XLSForm#

XLSForm is a standard for designing forms in Excel. XLSForms are simple to get started with and can represent complex forms.

XLSForms can be created and edited by any application that works with .xlsx documents. This means that they are portable and can leverage many useful features commonly available in spreadsheet applications such as formulas, comments, and document versioning.

Many users choose to use Google Sheets or Excel for the web so that they can collaborate on or publicly share their forms. The best way to get started with XLSForm is with the tutorial below.

If you are more adventurous, you can skip the tutorial, make a copy of the form template below, and learn to design your form that way.

Once your form has been designed, you can upload the XLSForm directly to your ODK Central server. If your ODK server does not have the latest XLSForm features or you need to temporarily preview a form in a browser, try XLSForm Online.

The ODK documentation shows all form design examples as XLSForms and describes how XLSForms are used by ODK tools. The All Widgets form has examples of all of the different user-visible question types.

The survey sheet#

At minimum, an XLSForm has a sheet named survey to describe the types and order of fields in a form. It must have these three columns:

  • type: the type of the field represented by each row. Supported types and how they are displayed are described here.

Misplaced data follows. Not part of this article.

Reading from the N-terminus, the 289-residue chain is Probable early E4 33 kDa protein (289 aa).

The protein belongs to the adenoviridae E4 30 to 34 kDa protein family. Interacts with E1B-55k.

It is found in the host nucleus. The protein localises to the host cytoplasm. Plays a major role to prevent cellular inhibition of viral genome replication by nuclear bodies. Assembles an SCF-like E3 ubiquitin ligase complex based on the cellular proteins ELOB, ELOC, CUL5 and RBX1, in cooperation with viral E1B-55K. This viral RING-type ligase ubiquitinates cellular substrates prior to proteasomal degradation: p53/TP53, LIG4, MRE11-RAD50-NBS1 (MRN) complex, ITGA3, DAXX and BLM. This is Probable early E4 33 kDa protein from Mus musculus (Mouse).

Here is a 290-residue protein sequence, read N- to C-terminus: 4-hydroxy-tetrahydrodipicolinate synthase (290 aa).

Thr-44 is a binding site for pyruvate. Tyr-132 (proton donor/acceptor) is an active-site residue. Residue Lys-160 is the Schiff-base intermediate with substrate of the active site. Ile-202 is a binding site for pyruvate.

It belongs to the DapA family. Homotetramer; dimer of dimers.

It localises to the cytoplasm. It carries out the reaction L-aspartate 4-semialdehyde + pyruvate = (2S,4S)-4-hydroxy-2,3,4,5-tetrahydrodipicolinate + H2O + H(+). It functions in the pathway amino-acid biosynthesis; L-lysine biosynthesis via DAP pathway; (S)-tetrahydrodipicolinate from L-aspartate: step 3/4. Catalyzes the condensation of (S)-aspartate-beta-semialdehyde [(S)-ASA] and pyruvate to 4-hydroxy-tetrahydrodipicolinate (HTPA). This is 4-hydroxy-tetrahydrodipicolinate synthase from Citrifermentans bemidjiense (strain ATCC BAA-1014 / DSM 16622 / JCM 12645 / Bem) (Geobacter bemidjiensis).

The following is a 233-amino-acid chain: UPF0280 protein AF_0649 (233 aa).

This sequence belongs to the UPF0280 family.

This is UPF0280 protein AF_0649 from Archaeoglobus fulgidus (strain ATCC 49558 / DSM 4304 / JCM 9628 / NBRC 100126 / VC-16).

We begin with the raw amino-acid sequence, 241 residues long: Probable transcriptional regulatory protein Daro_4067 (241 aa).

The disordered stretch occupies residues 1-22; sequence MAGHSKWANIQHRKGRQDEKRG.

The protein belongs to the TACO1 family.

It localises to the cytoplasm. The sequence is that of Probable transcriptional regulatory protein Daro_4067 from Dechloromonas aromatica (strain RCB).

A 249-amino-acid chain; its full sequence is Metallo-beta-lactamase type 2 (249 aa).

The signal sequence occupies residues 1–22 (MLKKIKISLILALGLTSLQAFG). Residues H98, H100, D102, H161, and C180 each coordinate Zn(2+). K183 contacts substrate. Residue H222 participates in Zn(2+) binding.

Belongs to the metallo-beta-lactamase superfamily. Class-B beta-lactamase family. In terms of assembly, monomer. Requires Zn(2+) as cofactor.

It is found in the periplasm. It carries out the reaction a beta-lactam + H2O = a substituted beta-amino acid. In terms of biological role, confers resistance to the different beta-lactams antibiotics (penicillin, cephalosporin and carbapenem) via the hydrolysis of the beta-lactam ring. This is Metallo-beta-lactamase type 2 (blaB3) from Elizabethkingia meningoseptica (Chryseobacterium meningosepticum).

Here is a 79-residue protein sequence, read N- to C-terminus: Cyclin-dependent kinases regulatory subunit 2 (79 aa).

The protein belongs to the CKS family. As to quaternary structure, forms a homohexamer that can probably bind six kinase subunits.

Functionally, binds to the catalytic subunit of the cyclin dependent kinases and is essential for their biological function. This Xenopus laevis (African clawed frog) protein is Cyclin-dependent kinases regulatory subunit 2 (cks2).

• name: the name of the field represented by each row. This name will be used in your data results. It may not contain spaces and must start with a letter or underscore. Use a short and descriptive name. For example: date_of_birth.

  • label: the user-visible question text for the field represented by each row. For example: When was ${first_name} born? This text can reference other fields or have translations.

The survey sheet can have many other columns to represent different question types and form logic. You can see the most commonly-used columns in this template.

The choices sheet#

If you have multiple choice questions, you will also need a choices sheet to specify choices for those questions. It must have these three columns:

  • list_name: The unique ID that identifies a group of choices. It may not contain spaces and must start with a letter or underscore. Use a short and descriptive name. For example: yes_no_maybe.

  • name: the name of the field represented by each row. It may not contain spaces and must start with a letter or underscore. This name will be used in your data results so it's best to use a short and descriptive name (e.g., y for Yes and n for No).

  • label: the user-visible text for the choice represented by each row. For example: Yes, No, and Maybe. This text can reference other fields or have translations.

Choices with the same list name are considered part of a related set of choices and will appear together for a question. This also allows a set of choices to be reused for multiple questions (for example, yes/no questions).

The settings sheet#

You should also include a settings sheet to uniquely identify your form definition and its current version. We recommend specifying at least the following columns:

  • form_title: The title that will be displayed by tools that list this form.

  • form_id: The unique ID that identifies this form to tools that use it. It may not contain spaces and must start with a letter or underscore. Use a descriptive name no more than 64 characters. For example: bench_inventory_2021.